North's SLBM test barge gone in possible precursor to test: 38 NorthSatellite imagery has shown that a submersible barge used to test a submarine-launched ballistic missile (SLBM) disappeared from the North's main submarine shipyard — a possible sign that an SLBM test may be impending, according to a U.S. think tank.
The monitoring website 38 North made the assessment based on satellite imagery of the North's Sinpo shipyard amid speculation that the regime could test-fire an SLBM around the 75th anniversary of the founding of the country's ruling Workers' Party on Oct. 10.
"Commercial satellite imagery of North Korea's Sinpo South Shipyard from Sept. 15 indicates heavy activity has taken place over the past week since the typhoons have passed, including the repositioning of the Sinpo-class submarine and the repositioning or departure of the submersible test barge," 38 North said.
"The submersible test barge, usually berthed to the north of the protective awning, was gone, and the small probable mini-submarine, which had been positioned on the quay since May 27, had been removed," it said.
The think tank said the barge may have been moved ahead of the new submarine or pulled from the water to undergo repairs, citing a recent media report of damage to vessels in the shipyard.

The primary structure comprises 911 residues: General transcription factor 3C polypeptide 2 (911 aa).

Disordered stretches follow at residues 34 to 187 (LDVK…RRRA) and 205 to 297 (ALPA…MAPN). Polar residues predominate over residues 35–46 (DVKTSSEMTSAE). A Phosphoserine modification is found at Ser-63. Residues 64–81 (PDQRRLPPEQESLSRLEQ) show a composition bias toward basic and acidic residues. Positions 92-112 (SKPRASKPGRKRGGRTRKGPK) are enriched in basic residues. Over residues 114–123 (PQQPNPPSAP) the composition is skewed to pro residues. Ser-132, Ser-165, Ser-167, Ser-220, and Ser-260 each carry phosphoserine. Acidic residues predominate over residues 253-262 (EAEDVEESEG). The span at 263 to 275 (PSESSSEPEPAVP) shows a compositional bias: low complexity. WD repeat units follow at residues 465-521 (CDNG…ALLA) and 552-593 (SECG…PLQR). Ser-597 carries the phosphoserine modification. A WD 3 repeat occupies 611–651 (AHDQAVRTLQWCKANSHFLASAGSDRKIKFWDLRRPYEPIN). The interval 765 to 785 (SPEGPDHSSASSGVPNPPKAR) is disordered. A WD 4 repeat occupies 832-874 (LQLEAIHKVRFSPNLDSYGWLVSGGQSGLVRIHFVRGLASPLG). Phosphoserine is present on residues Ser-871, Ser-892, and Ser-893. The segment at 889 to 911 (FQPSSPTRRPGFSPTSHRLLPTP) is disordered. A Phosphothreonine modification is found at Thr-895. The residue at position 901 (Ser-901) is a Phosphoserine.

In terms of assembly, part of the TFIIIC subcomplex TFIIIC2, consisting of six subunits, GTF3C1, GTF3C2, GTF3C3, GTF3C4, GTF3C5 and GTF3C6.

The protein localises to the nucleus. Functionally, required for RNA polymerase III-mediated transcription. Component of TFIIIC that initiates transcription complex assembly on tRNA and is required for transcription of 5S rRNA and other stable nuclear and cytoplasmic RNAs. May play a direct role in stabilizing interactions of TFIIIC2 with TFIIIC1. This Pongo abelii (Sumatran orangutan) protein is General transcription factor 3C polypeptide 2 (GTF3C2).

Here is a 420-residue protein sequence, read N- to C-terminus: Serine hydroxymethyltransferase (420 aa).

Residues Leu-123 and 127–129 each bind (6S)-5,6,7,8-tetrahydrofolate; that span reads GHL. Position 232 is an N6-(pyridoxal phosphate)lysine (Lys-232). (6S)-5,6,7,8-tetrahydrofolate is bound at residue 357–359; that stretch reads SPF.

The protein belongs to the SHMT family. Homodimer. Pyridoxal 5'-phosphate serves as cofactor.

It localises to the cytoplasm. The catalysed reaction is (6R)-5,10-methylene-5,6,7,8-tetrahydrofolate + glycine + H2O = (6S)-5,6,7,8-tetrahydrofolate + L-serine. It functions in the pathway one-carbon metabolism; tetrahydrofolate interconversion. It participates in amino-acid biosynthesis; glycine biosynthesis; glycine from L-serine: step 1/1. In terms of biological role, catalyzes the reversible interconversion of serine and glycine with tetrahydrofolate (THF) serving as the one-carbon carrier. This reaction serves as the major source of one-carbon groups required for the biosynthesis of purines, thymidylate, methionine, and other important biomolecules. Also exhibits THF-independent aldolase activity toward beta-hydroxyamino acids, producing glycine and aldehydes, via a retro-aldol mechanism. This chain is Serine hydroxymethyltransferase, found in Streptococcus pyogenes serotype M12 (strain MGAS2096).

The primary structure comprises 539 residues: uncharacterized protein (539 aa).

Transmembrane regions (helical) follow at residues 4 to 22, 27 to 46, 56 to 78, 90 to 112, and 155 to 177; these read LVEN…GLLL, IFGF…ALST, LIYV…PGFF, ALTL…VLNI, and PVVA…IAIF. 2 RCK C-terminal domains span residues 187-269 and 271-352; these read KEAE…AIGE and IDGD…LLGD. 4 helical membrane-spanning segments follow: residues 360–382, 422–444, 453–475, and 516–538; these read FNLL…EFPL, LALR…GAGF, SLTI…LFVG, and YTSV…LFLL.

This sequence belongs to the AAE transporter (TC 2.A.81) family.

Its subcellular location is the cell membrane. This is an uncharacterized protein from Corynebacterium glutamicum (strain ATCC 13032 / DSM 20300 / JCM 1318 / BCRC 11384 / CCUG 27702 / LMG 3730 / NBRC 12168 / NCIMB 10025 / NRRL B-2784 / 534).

"If the object berthed ahead of the Sinpo-class submarine is not the submersible test barge, then the barge's whereabouts may signal an impending SLBM test, although conducting such a launch on the heels of a destructive typhoon seems unlikely," it said.
An SLBM test has been considered one of the provocative acts that the North could undertake, after leader Kim Jong-un pledged to show off a new strategic weapon in his New Year's Day message.
South Korea's Joint Chiefs of Staff (JCS) Chairman nominee Gen. Won In-choul said Wednesday North Korea could test-fire an SLBM around the party anniversary on Oct. 10.
More in North Korea
Inter-Korean ties must move on, says minister
After a decade, memorial planned for Yeonpyeong
North's ICBMs may have re-entry ability, says report
Kim Han-sol taken into CIA custody before 2017 disappearance, New Yorker reports
WHO reports continue to contradict North's claims of zero virus cases